MHAW2016 – How do you know if you're in a negative relationship?
Mental Health Awareness Week is taking place this year between May 16th – 22nd, and I for one am celebrating this. Mental illness is something which is being increasingly talked about, but sometimes, it’s still not being fully understood. There’s such a broad spectrum of illnesses that come under this umbrella, just as with physical illnesses. However, unlike with physical illnesses that you can actually see, there’s still more judgement on those suffering with the likes of depression, anxiety and many other conditions as there are on people with visible ailments.
Most of us wouldn’t think twice about emailing our lecturer or boss saying we were in hospital with a broken leg so we couldn’t come in that day. However, how many of us would feel confident saying that we were genuinely too depressed to motivate ourselves to do any work? This needs to change, because for many people suffering with mental illness, their condition is just as debilitating.
The theme of this year’s Mental Health Awareness Week is Relationships. I think it’s perfect. One of the battles that people with mental illnesses seem to face is that there’s seemingly only certain types of mental illnesses which are taken seriously. When it comes to relationships, often people scoff, roll their eyes and say things like “boyfriend drama”, when really, a whole host of people are actually trapped in toxic, or even abusive, relationships. It doesn’t matter how independent or strong you are – sometimes you’re not immune to being unable to walk away.
What Are Negative Relationships?
Negative relationships aren’t always about physical abuse. From my time volunteering with vulnerable women, I learned that the emotional problems can take their toll just as much (if not more so). Often, a person in a negative relationship will manipulate you, or make you believe you are weak. This can weigh very heavily on a person, especially someone already susceptible to mental illness. After time, this can cause conditions like depression or anxiety in itself!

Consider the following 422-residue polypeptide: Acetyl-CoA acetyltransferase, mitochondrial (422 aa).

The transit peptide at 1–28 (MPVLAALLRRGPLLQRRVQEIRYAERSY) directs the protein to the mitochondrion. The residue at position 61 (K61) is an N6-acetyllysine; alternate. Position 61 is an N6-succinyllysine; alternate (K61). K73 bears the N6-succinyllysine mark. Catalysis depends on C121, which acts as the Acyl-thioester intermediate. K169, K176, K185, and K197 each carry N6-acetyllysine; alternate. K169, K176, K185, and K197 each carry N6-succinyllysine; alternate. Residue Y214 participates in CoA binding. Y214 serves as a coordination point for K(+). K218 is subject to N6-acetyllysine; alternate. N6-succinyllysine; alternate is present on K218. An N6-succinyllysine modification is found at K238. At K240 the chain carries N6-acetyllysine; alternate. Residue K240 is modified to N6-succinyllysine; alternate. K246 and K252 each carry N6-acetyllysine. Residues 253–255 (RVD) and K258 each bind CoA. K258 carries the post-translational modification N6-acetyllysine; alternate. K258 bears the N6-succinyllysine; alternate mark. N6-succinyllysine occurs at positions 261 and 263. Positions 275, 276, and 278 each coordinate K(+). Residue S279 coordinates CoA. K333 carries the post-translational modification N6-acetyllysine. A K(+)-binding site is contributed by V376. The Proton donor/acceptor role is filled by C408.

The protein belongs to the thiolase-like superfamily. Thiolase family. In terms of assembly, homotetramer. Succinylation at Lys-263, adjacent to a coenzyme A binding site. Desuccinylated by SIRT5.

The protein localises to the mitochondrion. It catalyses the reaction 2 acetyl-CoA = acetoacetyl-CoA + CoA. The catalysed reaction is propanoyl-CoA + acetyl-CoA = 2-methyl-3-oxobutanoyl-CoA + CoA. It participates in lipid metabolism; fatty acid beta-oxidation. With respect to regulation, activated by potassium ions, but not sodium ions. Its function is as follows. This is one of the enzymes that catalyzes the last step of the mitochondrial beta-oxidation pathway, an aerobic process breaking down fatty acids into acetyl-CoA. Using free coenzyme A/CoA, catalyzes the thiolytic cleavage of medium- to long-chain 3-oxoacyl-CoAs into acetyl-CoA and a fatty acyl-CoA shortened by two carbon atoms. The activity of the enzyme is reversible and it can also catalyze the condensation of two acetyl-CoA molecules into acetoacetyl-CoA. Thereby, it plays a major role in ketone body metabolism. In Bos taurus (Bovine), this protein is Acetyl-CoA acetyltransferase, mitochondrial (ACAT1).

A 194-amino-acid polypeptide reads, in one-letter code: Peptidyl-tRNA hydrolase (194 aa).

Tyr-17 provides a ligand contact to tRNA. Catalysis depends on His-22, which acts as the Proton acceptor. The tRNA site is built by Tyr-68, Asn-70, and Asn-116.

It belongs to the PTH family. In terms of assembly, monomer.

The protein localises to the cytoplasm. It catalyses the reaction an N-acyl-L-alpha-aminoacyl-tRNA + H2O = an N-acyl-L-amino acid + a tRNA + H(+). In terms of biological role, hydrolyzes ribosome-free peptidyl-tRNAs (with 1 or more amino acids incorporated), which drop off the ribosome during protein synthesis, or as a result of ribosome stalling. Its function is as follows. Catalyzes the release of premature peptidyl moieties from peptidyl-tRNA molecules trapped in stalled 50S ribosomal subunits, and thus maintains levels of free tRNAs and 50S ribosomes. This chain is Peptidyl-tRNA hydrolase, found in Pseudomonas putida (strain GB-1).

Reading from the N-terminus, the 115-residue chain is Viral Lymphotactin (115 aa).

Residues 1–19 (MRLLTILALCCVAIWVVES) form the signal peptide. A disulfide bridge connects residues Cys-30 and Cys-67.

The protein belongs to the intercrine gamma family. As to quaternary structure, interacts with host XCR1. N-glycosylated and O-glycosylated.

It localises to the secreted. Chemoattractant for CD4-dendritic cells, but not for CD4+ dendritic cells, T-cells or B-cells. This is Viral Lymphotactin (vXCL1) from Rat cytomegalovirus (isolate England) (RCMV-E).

A healthy relationship is one where you feel valued, appreciated, and respected. You’re not being controlled by anyone else, and you’re given the chance to speak and do as you please. Of course, all couples have boundaries they expect, and many couples will argue on occasion. But if you’re ever feeling trapped, unhappy, or confused that could be a warning sign that it’s not healthy – even if it’s not one particular person’s fault. Unhealthy relationships aren’t always abusive ones!
Who Suffers In Negative Relationships?
Of course, it’s not just women who suffer in abusive or toxic relationships. Men are very often victims too, as are people who don’t identify with a particular gender. It’s important that you realise your struggles are equally as valid if you’re going through that, and that you also have the right to be heard, without being judged.
In any case, it’s not as simple as saying to someone ‘just walk away’. I could signpost you to every resource and every student centre under the sun, but unless you’re ready, it might not do you any good. However, the point of this piece is to make you realise that if it doesn’t feel right, it’s probably not. Your concerns are valid, you’re not over-exaggerating, and there will be someone to listen to you whenever you feel the time is right.
Whilst nobody can force you to walk away unless there’s some kind of an intervention, they can advise you. I advise anyone who isn’t in a healthy relationship to try to take steps to realise they are worth more.
Whether it’s a friendship, boyfriend, girlfriend, marriage or even a relationship between colleagues or family members, all relationships are key to keeping us feel healthy and safe. If any of these things are wrong in our lives, it’s no wonder we often feel off balance.
If you’re struggling, Liberty Living can always point you in the right direction. When your mental health is affected by anything at all, it can be good to talk. There’s no one-size-fits-all approach; and some people respond to counselling, whilst others respond to medication. Seek the advice of your GP as soon as you can, visit your Student Union, or seek resources such as helplines or online facts. If you recognise that a friend is going through a hard time, be there to listen, don’t dismiss them, and gently let them know that there are people who can assist.
Remember, mental illness is just as valid as any other kind of illness, and so you deserve understanding and help.